Sunday, 18 May 2008

random links

today i'm just going to link to other stuff that i found interesting. it's hardly surprising that the papers are building up the pressure for tax cuts - they've been doing that before every budget for the past few years. but while almost all the stories are all about doom and gloom, chris worthington's piece in the dom post shows that real incomes have been rising above inflation in recent years. he makes some other interesting points about price rises which are worth a read.

a friend of mine sent me this link. earlier this year, keith ellison became the first muslim member of congress, and a huge furore broke out when he chose to be sworn in on the qur'an. i'm not even link to that stuff, cos it was pretty ugly. but what wasn't so widely publicised was the fact that the qur'an he used belonged to thoman jefferson, america's third president. it was published in 1764, and became part of the congressional library in 1815, when jefferson sold his entire collection to replace books that had been lost in a fire.

i couln't find the latest human rights commission's interfaith network newsletter on their website (not that i'm very good at doing searches). so i'm going to reproduce what i thought were some interesting facts about the religious make-up of the asia pacific region, included in the latest newsletter:

The 15 countries that have taken part in subsequent [Asia Pacific Interfaith] dialogues are Australia, Brunei Darussalam, Cambodia, Fiji, Indonesia, Lao PDR, Malaysia, Myanmar, New Zealand, Papua New Guinea, the Philippines, Singapore, Thailand, Timor L’Este, and Vietnam.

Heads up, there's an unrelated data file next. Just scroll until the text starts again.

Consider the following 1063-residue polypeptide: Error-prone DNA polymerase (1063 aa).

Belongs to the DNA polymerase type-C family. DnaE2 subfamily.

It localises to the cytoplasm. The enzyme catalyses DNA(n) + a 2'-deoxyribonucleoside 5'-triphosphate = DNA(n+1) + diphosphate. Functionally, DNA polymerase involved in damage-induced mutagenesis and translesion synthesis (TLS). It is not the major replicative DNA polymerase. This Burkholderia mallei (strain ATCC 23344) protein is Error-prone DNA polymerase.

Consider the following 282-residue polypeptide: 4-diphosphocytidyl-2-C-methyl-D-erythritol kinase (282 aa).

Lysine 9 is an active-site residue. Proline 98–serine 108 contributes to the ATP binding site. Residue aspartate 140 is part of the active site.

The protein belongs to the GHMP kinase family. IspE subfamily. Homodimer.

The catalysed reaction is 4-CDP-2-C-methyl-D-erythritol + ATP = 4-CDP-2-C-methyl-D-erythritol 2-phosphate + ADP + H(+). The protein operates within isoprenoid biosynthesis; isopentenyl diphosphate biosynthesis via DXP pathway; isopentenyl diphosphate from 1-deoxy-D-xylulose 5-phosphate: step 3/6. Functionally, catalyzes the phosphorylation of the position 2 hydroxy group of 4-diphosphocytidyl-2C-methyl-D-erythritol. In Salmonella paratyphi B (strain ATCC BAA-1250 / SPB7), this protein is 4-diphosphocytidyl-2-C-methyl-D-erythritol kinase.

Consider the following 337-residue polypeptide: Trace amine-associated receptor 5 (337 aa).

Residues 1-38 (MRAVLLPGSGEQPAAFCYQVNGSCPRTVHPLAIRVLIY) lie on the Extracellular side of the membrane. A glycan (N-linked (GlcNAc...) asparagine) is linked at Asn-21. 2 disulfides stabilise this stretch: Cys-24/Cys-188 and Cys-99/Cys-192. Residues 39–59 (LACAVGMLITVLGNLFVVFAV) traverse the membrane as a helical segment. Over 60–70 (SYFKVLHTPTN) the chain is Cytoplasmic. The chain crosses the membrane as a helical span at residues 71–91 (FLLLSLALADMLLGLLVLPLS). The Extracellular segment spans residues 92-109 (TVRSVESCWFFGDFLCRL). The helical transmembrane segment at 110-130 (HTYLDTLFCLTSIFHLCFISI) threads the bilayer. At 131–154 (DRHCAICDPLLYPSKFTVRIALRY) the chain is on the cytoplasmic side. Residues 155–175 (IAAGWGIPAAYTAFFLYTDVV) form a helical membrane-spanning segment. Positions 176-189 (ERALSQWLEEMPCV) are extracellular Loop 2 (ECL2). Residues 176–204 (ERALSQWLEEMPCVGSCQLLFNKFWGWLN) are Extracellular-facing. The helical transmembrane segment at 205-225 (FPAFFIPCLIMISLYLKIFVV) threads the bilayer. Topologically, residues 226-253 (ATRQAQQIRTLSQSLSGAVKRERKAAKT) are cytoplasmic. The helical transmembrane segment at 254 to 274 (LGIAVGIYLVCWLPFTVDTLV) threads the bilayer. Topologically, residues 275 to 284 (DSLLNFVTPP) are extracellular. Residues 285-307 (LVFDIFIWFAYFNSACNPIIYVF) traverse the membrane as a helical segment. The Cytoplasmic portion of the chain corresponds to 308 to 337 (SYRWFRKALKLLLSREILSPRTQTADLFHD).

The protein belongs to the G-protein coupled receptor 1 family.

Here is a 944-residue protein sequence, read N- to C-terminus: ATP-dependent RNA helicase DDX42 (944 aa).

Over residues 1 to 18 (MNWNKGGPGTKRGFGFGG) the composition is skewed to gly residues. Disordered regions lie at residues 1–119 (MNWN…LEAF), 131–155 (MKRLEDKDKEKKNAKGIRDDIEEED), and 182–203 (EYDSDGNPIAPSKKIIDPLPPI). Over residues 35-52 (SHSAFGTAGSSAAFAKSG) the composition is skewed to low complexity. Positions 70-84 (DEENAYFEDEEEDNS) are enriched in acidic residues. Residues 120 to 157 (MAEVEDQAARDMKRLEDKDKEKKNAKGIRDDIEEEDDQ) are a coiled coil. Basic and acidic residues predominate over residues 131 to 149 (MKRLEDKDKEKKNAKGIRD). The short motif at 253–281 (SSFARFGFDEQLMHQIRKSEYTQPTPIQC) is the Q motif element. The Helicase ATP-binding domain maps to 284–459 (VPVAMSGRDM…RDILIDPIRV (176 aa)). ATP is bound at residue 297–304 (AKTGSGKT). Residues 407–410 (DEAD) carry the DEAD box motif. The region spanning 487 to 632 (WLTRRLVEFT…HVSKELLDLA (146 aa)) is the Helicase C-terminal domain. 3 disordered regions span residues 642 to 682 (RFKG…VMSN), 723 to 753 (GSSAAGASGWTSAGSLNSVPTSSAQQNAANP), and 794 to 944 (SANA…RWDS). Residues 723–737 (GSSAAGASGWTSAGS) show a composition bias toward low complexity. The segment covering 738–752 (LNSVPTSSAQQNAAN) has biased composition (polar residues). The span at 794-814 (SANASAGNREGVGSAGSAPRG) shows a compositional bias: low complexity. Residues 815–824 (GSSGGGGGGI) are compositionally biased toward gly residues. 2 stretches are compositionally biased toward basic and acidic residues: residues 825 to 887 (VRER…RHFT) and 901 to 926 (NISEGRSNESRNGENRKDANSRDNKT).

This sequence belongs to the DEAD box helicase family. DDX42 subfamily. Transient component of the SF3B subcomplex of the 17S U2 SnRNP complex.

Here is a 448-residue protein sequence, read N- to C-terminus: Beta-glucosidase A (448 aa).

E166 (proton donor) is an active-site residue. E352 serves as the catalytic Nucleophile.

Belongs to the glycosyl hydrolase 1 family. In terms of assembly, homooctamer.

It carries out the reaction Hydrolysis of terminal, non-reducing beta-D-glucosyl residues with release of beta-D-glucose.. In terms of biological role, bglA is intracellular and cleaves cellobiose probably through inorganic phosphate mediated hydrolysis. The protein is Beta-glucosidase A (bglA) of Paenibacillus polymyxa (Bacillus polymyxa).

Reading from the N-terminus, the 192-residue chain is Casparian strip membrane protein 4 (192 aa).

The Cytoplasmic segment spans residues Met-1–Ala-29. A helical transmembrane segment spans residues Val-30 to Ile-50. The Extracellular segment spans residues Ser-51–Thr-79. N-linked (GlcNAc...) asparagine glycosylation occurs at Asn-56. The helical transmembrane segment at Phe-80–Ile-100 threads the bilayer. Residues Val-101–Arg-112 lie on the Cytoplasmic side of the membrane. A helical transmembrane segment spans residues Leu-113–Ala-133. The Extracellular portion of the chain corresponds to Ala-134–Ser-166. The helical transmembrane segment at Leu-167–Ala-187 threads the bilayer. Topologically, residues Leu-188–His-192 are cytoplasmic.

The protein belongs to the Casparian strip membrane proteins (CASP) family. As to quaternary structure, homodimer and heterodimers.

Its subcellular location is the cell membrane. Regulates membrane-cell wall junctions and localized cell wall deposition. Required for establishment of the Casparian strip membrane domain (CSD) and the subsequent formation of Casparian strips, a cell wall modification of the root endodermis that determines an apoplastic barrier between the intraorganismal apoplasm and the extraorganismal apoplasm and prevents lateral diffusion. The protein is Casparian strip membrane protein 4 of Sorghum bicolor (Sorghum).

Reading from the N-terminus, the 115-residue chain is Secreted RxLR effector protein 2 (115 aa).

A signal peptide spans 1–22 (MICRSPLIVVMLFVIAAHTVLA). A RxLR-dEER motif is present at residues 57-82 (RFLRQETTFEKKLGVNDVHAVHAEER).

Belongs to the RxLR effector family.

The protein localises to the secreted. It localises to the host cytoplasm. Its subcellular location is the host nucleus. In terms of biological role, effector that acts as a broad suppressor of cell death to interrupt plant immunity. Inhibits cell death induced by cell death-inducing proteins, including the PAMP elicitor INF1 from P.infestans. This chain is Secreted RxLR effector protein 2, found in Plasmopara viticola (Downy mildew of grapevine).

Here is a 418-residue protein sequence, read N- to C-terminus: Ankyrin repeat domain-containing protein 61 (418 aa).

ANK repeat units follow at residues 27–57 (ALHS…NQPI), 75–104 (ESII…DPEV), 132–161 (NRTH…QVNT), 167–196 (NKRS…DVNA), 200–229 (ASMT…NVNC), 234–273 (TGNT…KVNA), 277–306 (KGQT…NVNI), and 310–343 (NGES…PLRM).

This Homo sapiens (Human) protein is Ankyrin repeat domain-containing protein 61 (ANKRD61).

These fifteen nations together comprise 620 million people. They are made up of:
  • 7 nations with under 10 million people (Fiji, NZ, PNG, Singapore, Timor, Brunei, Laos)
  • 3 nations with 20-50 million people (Australia, Cambodia, Malaysia)
    4 nations with 50-100 million people (Philippines, Myanmar, Thailand, Vietnam); and
    1 nation with 245 million people (Indonesia)
Three nations have a Muslim majority (Indonesia, Malaysia, Brunei), five have a Buddhist majority (Cambodia, Vietnam, Lao, Thailand, Myanmar), six have a Christian majority (Philippines, Australia, NZ, Fiji, PNG, Timor L’Este), and one has no single majority (Singapore).
Taken together, the 15 nations comprise approximately:

  • 244 million Muslims
  • 151 million Christians
  • 149 million Buddhists
  • 7 million Hindus
    71 million other religions/no religion
the religious mix in the region indicates the importance of interfaith dialogue - we definitely need to be learning to get along if we want to have cohesion and prosperity within the region.

finally, meant to do this weeks ago, but wanted to link to keith ng's blog where he debunks various (mis)uses of statistics by politicians and the media. these blog posts are copies of his columns in the "herald on sunday".


Deborah said...

I was so impressed by that story about Keith Ellison using Jefferson's copy of the Koran. I'm sure that caused a fair amount of cognitive dissonance for some of the nastier people in US politics.

Ken said...

Surely the fact that there are 71 million with no (or "other") religion indicates that "interfaith dialogue" is inadequate?
Surely a dialogue should include those 71 million?
It currently doesn't.
This reflects the NZ situation where "interfaith dialogue" ignores 32% of the population.
My concern is that this sort of dialogue creates a "them and us" situation which is dangerous. I am concerned that this is the sort of dialogue promoted by the appeal of King Abdullah of Saudi Arabia which advocated a crusade against atheism and womens' rights (Interfaith dialogue to fight against human rights). And this appeal did get a positive response from international religious leaders.